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BBBTips Do Your Homework on Student Loan Consolidation

As the impact of COVID-19 on daily life diminishes, student loan borrowers whose repayments have been suspended due to the virus may consider their options to resume payments on this potentially life-altering debt. This may lead some borrowers to turn to debt consolidation.

Better Business Bureau cautions borrowers to research these options carefully and not to give in to the temptation to look for a quick fix that could turn out to be a scam.

BBB Scam Tracker received over 400 reports of debt relief and credit repair scams in North America in 2020. These scams cost consumers a reported total of over $ 246, with the median consumer losing out. $ 800. Most often, these reported scams involved payments by debit from bank account.

Upfront fees, including the fee to get into a repayment plan, are a common thread among debt relief scams. These upfront fees are illegal, and according to the Federal Student Aid Division of the United States Department of Education, borrowers are never required to pay for help with their student loans.

Some scam companies require consumers to sign a power of attorney for financial decisions, use it to put consumer loans on hold – a way to temporarily stop or reduce payments, during which loans continue to accumulate interest – and ask the consumer to make payments. directly to them rather than to the loan officer. In effect, the company keeps the payments to itself, and the forbearance eventually expires with no repayment progress being made.

Loan repayment assistance – including loan deferral, forbearance, repayment, and forgiveness or discharge programs – is available through the Department of Education and loan officers. Registration for these programs is free.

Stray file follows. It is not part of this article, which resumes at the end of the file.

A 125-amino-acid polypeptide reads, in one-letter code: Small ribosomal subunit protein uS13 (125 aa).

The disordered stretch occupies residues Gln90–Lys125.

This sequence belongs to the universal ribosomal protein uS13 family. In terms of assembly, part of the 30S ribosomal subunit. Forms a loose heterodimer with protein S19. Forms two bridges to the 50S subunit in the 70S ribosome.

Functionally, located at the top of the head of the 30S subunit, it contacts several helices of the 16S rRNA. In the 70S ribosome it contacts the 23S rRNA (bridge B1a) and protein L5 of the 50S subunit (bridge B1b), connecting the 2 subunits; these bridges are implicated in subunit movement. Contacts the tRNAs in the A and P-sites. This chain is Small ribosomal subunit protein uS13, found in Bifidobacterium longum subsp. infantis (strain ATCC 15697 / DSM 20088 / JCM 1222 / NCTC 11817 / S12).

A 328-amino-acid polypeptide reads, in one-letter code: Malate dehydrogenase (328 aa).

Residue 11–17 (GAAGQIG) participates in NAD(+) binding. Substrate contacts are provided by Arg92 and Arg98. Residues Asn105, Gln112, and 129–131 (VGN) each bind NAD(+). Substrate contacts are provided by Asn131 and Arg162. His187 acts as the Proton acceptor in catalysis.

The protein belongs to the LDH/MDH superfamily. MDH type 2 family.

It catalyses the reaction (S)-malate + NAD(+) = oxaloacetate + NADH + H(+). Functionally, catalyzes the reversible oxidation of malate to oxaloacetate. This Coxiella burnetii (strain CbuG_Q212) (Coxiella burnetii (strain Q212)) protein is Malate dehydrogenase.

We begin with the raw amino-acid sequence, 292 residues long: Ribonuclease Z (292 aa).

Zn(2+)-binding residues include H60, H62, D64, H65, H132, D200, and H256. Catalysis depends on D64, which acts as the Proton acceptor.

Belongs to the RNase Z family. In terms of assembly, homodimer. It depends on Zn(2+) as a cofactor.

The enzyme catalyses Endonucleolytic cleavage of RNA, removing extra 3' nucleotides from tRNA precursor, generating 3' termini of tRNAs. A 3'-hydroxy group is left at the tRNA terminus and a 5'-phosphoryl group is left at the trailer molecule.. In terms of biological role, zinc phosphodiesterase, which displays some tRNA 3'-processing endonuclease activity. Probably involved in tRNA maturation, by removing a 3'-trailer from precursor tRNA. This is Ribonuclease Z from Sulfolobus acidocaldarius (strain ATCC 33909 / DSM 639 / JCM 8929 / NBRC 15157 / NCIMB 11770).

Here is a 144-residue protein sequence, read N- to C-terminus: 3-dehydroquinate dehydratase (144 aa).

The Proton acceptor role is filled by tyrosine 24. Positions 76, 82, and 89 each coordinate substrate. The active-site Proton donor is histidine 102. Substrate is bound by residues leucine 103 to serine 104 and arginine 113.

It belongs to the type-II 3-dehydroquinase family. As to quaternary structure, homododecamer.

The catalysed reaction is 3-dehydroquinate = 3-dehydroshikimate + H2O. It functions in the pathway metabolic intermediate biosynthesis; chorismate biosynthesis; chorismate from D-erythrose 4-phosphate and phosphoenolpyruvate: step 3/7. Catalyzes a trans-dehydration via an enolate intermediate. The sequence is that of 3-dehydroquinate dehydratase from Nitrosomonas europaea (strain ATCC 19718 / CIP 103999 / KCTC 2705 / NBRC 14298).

BBB advises borrowers seeking student loan relief to consider the following tips:

• Do your research on the company and the options available to you. BBB Company Profiles on Debt Consolidation and Other Companies are available at BBB.org or by calling 888-996-3887. These include customer complaints and how they were handled, customer reviews, and a rating from A + to F.

• Do not pay upfront fees to debt service companies. If a rescue company asks you for money before helping you, report it to BBB.

• Think twice before signing a power of attorney or giving a business your bank details or Federal Student Aid website login information. These actions allow a business to make financial decisions for you.

• Don’t agree to a long-term forbearance or deferment plan without doing your homework. These should only be seen as temporary solutions.

• Don’t be fooled by promises of quick relief. The loan relief and forgiveness options available through the Department of Education always require years of payments, and these loans cannot be discharged through bankruptcy.

For help, visit BBB.org or call 888-996-3887.

Michelle Gleba is the Mid-Missouri regional director for the Better Business Bureau.


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